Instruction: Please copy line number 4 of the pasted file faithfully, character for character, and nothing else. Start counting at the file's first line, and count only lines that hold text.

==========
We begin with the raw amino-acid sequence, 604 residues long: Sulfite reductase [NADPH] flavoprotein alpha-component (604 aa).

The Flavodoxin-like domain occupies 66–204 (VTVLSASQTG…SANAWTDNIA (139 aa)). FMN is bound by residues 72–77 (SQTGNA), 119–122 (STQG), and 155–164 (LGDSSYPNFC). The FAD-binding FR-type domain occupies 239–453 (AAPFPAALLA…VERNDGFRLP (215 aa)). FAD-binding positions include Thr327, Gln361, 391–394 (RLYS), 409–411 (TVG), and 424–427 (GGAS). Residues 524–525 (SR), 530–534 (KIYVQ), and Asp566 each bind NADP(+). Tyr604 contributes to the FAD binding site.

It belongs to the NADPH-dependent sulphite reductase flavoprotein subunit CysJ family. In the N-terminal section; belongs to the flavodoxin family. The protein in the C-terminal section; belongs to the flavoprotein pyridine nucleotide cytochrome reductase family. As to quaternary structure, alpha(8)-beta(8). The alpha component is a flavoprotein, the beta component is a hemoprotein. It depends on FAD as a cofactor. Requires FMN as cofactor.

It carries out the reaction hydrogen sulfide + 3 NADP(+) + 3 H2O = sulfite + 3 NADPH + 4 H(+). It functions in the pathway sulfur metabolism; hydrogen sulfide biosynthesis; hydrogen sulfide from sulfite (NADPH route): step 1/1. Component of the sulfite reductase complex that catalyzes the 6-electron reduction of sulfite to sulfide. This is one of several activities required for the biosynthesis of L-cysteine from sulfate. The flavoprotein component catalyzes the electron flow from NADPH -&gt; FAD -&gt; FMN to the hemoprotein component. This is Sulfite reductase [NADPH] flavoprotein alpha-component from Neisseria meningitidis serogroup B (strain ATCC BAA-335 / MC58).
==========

It carries out the reaction hydrogen sulfide + 3 NADP(+) + 3 H2O = sulfite + 3 NADPH + 4 H(+). It functions in the pathway sulfur metabolism; hydrogen sulfide biosynthesis; hydrogen sulfide from sulfite (NADPH route): step 1/1. Component of the sulfite reductase complex that catalyzes the 6-electron reduction of sulfite to sulfide. This is one of several activities required for the biosynthesis of L-cysteine from sulfate. The flavoprotein component catalyzes the electron flow from NADPH -&gt; FAD -&gt; FMN to the hemoprotein component. This is Sulfite reductase [NADPH] flavoprotein alpha-component from Neisseria meningitidis serogroup B (strain ATCC BAA-335 / MC58).